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Biden: Trump should ‘stop talking and start listening to the medical experts’



Trump set the Easter goal earlier Tuesday on Fox News. It’s a date that few health experts believe will be sufficient in containing the spread of coronavirus.

“Look, we all want the economy to open as rapidly as possible. The way to do that is let’s take care of the medical side of this immediately,” Biden said in an interview with CNN.

The former vice president said he could envision some parts of the country and some sectors being ready to return to work on Trump’s timeline.

“But the idea that we’re in a position where we’re saying, by Easter, he wants to have everybody going back to work? What’s he talking about?” Biden said.

Biden said Trump is “not responsible for the coronavirus” but that the President is “responsible for the delay in taking the actions that need to be taken.”

He said Trump should have invoked the Defense Production Act earlier and used its powers to require companies to rapidly ramp up production of medical equipment like masks and ventilators.

“He says he’s a war-time president — well God, act like one. Move. Fast,” Biden said.

Biden has been off the campaign trail for two weeks as the pandemic has forced candidates to cancel rallies and fundraisers and order staff to work from home. His campaign converted a room in his Wilmington, Delaware, home into a broadcast studio, and Biden began a media blitz Tuesday.

In the interview, Biden said he has not been tested for coronavirus because he has not exhibited any symptoms, and that he is following medical experts’ advice — including keeping distance from his grandchildren when they visit and ensuring everyone who enters his house, including the Secret Service, wears gloves and masks.

At one point in the interview, Biden coughed into his hand. Tapper told Biden that doing so was “kind of old school” and that he should cough into his elbow.

“Actually that is true,” Biden said. “But fortunately I’m alone in my home. But that’s OK. I agree. You’re right.”



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Security experts raise concerns about voting app used by military voters



The app is designed by the company Voatz, whose technology has been piloted so far in West Virginia, Colorado and Utah.

“We want to be clear that all nine of our governmental pilot elections conducted to date, involving less than 600 voters, have been conducted safely and securely with no reported issues,” Voatz said in the statement. “The researchers’ true aim is to deliberately disrupt the election process, to sow doubt in the security of our election infrastructure, and to spread fear and confusion.”

The report comes amid rising concern about the use of apps and online voting tools in the 2020 election following the failure of reporting tools in the Iowa caucuses.

Last year, Utah County, Utah, began using Voatz for disabled and military voters based overseas. In an interview, County Clerk Amelia Powers Gardner said Voatz made more sense than the previous system, which required remote voters to submit their ballots by email.

A review of Utah County’s implementation of Voatz — prior to the MIT report’s publication — did not uncover any problems, Gardner told CNN. Gardner said that in phone conversations with the MIT researchers, it became clear they preferred voting to be done the traditional way, by pencil and paper. But Gardner said that isn’t feasible for Utahns living abroad.

“I have a legal obligation to provide our military members overseas an electronic form of a ballot,” she said, “and if it’s not this, it’s email — which they agreed is not as secure.”

The researchers’ conclusions about security risks in the app were based on a reverse-engineered version of Voatz’s Android app, which they ran in a simulated environment. According to the study, a hacker who gains control of a smartphone with the app installed could interfere in the voting process by altering ballots or figuring out which candidate a voter supports.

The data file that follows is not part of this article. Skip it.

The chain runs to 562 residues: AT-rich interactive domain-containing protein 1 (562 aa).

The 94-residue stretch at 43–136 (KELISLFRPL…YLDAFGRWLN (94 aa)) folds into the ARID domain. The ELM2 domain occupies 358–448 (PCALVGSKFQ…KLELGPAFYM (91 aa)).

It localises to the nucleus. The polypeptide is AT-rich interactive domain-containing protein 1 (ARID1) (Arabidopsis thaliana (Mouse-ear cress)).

“Which means they could stop your ballot if they knew you were going to vote for someone they didn’t like,” Mike Specter, one of the authors of the report, told CNN.

Other election security experts who have reviewed the MIT paper say it appears solid.

“This study from MIT appears to have been structured with care in the way that the analysis was conducted,” said Andrea Matwyshyn, an election security expert at Penn State University.

On a conference call with reporters Thursday, however, Voatz criticized the report’s methodology. Company executives said the researchers had used an outdated version of the software and that some of the issues they found had already been patched. Voatz also accused the researchers of making “hypothetical” claims based on their simulation, rather than having the app interact with an actual Voatz server.

“We already have this server available,” said Nimit Sawhney, Voatz’s CEO. “It’s to our public bug bounty program. Anybody who wishes to sign up, test the apps over there, against the real server with full functionality, is able to do that.”

The company declined to comment further.

While participating in the bug bounty program would allow researchers to verify how Voatz’s app interacts with the company’s servers, the law largely prohibits researchers from testing the servers themselves, said Eric Mill, a cybersecurity expert who has administered technology programs for the federal government.

“The fact that the app happens to talk to the server isn’t the same as giving permission to research the real server,” said Mill.

Critics say Voatz should be more transparent about its technology and those it has tapped to perform independent audits. They also say Voatz previously reported a University of Michigan researcher to the FBI for conducting similar tests of the technology, and the report’s authors cited that episode as a reason they did not contact the company directly.

They instead reported their findings to the Department of Homeland Security, which routinely acts as a clearinghouse for election integrity information.

Voatz said Thursday that the MIT researchers should have reached out to them, in spite of their concerns about Voatz’s handling of prior research attempts. It also said it has signed non-disclosure agreements that prevent the company from discussing many of its past audits, though it did acknowledge that DHS has done its own review.

The technology news site Coindesk said it obtained a copy of the DHS review and reported it on Friday, adding that while US officials found few major issues with Voatz, the review focused primarily on the company’s internal network and servers — not the app that was the subject of the MIT report.